Being sick is the worst, especially in college when there are so many other things students would rather being doing. Although it is common to lose your appetite when you’re sick, good nutrition is actually an essential part of recovery! During illness the body uses nutrients faster than usual to repair the immune system. Sickness, fever, and infections increase your metabolism by about seven percent for each degree the body temperature rises above 98.6 degrees Fahrenheit. Therefore if sick people do not eat enough, they end up using their own body fat and muscles for energy and nutrients. Without proper nutrition, the immune system becomes less effective and less able to fight infections. Here are suggestions for what to eat to get on a speedy road to recovery.
Common cold (runny nose, sneezing, nasal congestion, sore throat, cough and/or mild fatigue):
- Hydration is incredibly important with a cold. Water is an option, however it is not the only way to hydrate. Tea and broth are both excellent options. Juice with vitamin C will help your immune system, but should be diluted with water to cut down sugar content, which can hinder immunity.
- A Mediterranean style diet, with small amounts of lean meat, plenty of vegetables and fruit of different types and colors as well as monounsaturated fats, can help the body clean up the chemicals that cause the inflammation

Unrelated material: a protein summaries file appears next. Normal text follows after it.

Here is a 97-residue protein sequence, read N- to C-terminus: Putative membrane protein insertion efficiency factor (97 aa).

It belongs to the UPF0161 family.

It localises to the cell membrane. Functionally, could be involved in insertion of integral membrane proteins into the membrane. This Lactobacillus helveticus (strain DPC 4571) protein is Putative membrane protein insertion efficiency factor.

- Vitamin A has an antioxidant effect, and helps boost your immune system. Vitamin B complex helps with the formation of antibodies (another boost to your immune system), iron prevents anemia and zinc helps with cell formation.
Flu-like symptoms (low-grade fever, achy or cramping muscles, nausea, and headache):
- Prevent dehydration by drinking 8 to 12 cups of liquid a day. If drinking is difficult, take a teaspoon of liquid every minute or so. Water can be absorbed by the tissues of the mouth without entering the stomach.
- Avoid dairy products, fatty and greasy foods, fried foods, highly seasoned food, caffeine, and alcohol until you have returned to normal. These can irritate the stomach easily.
- Try having more frequent meals, or little snacks throughout the day, like a piece of toast, then some milk, and later on a piece of fruit. Chicken soup is also an excellent mini-meal. There are even some tests in recent literature that suggest that chicken soup has anti-inflammatory properties caused by viral infections.
- To recover from an upset stomach, start with the Stage 1 foods below and slowly advance to Stage 2.
|Broth (chicken, beef, vegetable)Club sodaSports drinks (low-sugar)Tea (without milk or cream)Honey
|Bread, bagels, rolls, tortillasCheeseCerealsCrackers (low fat and low fiber)Cereals (low fat and low fiber)
Fruits and vegetables (without skin)
Lean meats (unseasoned)
Muffins (low fat and low fiber)
Tofu and soy-based products
Pasta, noodles, and rice
Soup (chicken, beef and/or vegetable)
Tomato soup (water-based)